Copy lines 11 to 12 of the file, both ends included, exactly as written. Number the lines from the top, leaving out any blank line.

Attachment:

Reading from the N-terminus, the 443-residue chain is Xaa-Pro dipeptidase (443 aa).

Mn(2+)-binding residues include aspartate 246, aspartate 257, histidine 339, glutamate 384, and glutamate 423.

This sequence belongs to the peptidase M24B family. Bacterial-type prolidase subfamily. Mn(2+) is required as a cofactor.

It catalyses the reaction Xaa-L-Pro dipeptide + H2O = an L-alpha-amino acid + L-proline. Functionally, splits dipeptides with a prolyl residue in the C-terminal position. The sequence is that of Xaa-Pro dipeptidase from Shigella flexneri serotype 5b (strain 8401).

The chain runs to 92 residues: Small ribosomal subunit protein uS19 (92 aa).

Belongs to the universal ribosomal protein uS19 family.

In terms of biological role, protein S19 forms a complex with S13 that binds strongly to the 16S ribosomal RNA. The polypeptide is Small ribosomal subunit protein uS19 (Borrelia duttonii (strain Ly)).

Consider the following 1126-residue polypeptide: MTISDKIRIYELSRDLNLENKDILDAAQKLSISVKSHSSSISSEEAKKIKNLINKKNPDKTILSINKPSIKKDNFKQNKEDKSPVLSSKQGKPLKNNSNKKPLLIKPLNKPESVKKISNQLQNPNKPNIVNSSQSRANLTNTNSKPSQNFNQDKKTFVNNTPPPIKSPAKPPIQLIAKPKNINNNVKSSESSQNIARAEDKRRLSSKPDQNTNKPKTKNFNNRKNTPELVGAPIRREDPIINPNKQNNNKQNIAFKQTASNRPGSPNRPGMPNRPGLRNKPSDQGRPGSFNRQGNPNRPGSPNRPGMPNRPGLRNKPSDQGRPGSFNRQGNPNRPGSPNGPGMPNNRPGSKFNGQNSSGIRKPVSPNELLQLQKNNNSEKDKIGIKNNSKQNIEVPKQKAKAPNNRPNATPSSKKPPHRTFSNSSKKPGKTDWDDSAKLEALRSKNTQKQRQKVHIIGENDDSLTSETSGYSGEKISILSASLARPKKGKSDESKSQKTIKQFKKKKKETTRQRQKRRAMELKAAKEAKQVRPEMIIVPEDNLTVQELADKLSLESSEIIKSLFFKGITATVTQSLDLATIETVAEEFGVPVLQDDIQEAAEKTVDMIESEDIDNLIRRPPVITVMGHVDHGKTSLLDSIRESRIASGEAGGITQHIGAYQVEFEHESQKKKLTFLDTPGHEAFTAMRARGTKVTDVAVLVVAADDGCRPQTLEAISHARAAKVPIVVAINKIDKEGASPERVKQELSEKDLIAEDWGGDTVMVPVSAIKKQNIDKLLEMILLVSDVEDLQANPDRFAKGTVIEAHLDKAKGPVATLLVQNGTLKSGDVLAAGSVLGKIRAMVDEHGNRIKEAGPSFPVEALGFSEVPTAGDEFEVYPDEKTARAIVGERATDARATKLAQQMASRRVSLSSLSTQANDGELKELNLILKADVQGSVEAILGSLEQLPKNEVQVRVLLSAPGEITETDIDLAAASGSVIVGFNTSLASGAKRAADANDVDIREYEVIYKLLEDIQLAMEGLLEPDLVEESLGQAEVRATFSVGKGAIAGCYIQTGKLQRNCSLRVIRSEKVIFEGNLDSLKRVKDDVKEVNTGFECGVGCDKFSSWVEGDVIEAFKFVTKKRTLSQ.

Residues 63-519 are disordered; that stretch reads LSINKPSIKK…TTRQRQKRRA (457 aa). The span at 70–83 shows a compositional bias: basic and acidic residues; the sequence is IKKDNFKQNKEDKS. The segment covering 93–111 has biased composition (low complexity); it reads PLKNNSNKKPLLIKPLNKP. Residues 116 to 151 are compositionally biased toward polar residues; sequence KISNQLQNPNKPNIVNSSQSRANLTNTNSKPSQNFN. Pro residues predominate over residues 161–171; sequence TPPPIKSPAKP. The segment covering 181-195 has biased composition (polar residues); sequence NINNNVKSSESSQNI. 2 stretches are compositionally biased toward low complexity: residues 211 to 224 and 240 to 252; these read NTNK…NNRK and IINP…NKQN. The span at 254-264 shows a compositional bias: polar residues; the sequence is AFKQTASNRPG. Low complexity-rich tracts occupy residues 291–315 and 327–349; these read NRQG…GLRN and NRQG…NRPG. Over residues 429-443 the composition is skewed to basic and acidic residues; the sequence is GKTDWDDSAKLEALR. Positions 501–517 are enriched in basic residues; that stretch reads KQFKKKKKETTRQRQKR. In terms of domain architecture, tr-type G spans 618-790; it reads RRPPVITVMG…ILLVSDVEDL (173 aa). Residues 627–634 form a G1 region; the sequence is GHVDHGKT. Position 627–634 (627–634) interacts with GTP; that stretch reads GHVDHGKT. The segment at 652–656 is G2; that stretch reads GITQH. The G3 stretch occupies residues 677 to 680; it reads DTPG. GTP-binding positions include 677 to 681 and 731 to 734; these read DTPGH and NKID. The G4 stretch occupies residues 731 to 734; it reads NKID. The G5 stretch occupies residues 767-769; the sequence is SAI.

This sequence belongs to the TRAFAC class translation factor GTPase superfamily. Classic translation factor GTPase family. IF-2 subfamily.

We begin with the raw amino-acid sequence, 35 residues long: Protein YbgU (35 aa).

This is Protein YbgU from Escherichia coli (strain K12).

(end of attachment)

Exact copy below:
We begin with the raw amino-acid sequence, 35 residues long: Protein YbgU (35 aa).

This is Protein YbgU from Escherichia coli (strain K12).